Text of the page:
This season I’ll be bringing you Q&As with rising stars and interesting players from the other teams in the Eastern League. This edition features Alex Dickerson, the 3rd round pick of the Pittsburgh Pirates in the 2011 draft and #11 rated prospect in their system.
After years of futility, talk about the direction the Pirates organization is headed in and what it’s like to be a part of it.
Alex Dickerson: It’s a talented team. It’s a talented minor league organization. We’re competitive and right on the cusp and you see where it goes from there. You just work your hardest every day and see where you fit into that.
The last two seasons in State College and Bradenton you’ve played first base and this year you’re back in the outfield. Are the Pirates trying to give you some positional flexibility or is this their plan moving forward?
AD: I have no clue what the plan is honestly. For me, I have always felt more comfortable in the outfield. I played their my whole life. The last two years were my first two at first base so it is nice to be back out there. I’m trying to get my feet back under me out there and it’s getting there. I don’t know what the plan is for me in the future but it is nice to show that I can do both.
Growing up you had the unique perspective of a former major leaguer, Tom Brunansky, as a coach throughout your Little League career. Did you realize how lucky you were or was he just another dad coaching his son?
AD: You knew it was special but you didn’t realize how lucky you had it growing up. He was just one of many. In Poway, California where I’m from, my first little league coach was Reggie Waller who was up pretty high with the Astros and then I had Tom Brunansky for my middle school years, and then my high school team had all of the coaches that got to at least Triple-A with two of them their dads played in the big leagues. I didn’t realize until I got to Indiana how much knowledge I had been given when you look at what some other guys had grown up with. Like they had no clue on certain things you thought were basic, but were actually very complicated and only top players could tell you. Growing up I was extremely fortunate as far as coaches went.
What made a kid from the San Diego area choose Indiana University?
AD: I wasn’t recruited very highly and I wasn’t a guy growing up who was always thinking about every school I wanted to go to. When that situation came and I started getting recruited, I got calls from a lot of schools that I didn’t get followed up on. I didn’t really get many offers, but Indiana came through. I went on a visit. I just felt comfortable there right off the bat and I just decided I wanted to go out to the midwest and be on my own for a little while. I think it was the best thing for me.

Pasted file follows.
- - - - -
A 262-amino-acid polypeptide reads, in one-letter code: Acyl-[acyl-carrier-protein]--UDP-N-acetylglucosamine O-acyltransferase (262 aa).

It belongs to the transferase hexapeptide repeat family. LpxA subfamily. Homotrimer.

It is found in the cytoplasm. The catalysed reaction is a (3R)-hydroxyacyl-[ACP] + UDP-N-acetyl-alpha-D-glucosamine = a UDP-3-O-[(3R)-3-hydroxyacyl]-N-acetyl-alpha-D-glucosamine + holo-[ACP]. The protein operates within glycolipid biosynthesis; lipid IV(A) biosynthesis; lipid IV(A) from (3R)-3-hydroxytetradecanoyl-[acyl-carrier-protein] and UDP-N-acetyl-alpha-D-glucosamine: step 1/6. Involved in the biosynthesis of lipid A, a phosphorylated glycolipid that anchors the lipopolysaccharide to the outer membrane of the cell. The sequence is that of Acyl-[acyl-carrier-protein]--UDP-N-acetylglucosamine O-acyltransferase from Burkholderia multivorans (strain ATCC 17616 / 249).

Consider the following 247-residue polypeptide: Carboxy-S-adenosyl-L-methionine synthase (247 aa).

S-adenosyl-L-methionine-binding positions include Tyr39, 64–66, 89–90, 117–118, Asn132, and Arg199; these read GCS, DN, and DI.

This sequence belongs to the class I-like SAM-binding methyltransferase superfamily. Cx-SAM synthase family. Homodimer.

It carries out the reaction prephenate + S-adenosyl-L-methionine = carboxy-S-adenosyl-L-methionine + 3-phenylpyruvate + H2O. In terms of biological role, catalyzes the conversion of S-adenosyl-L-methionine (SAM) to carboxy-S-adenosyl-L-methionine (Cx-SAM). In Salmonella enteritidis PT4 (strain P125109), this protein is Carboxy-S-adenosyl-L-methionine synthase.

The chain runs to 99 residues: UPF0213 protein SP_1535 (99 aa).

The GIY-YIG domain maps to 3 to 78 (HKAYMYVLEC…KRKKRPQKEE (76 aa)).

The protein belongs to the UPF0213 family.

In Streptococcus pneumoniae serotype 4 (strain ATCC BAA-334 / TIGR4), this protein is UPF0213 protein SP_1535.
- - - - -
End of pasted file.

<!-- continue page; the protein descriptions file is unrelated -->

While in Bloomington, you were a prolific hitter winning the Big Ten triple crown your sophomore season and you tied the school record with 47 career home runs. What did head coach Tracy Smith mean to your development?
AD: He meant a lot. Just as far as being off the field and becoming more of a man since you’re on your own and you have to rely on your teammates. We did a good job. We had talented kids out there. I got to play every day from my first day of my freshman year. Toughening up mentally, physically. He just gave me the opportunity for three years to play with that team and it was a great time.
Last April you struggled at Bradenton before turning it around and winning the Florida State League Player of the Year. Does that kind of turnaround give you confidence moving forward that you can overcome almost anything on the ballfield?
AD: It definitely does. Right now my numbers won’t shoot out at you, they don’t look particularly good. But it still looks and feels 100 times better to me than it did last year. I know what the lowest of low feels like now and I know I can overcome it and still make something out of it. So right now, I’m not even remotely worried. I feel good in the box. It’s just a better atmosphere overall being able to have that kind of adversity to start a season and finish where I ended up. It’s going to be a lot easier for the rest of my career.
I give you control of the DVD player on the bus. What movies are you sticking in for a long trip to Portland?
AD: With a bus trip you never know, you don’t want your movie to go up there and get shot down by five people on the trip. I actually have a DVD case where I keep a lot of “dumb” movies that are still entertaining. Recently it’s been “21 Jump Street”, it’s one that can make anybody laugh and it’s semi-intelligent. I’m definitely not putting one up there that I think could get bashed and hurt my feelings. I had that happen in college and I learned.
Thanks so much to Alex for taking the time out of his busy schedule and I wish him all the best and continued success on his baseball journey. Also, big thanks to Mike Passanisi, Altoona’s Director of Communications, for arranging the interview.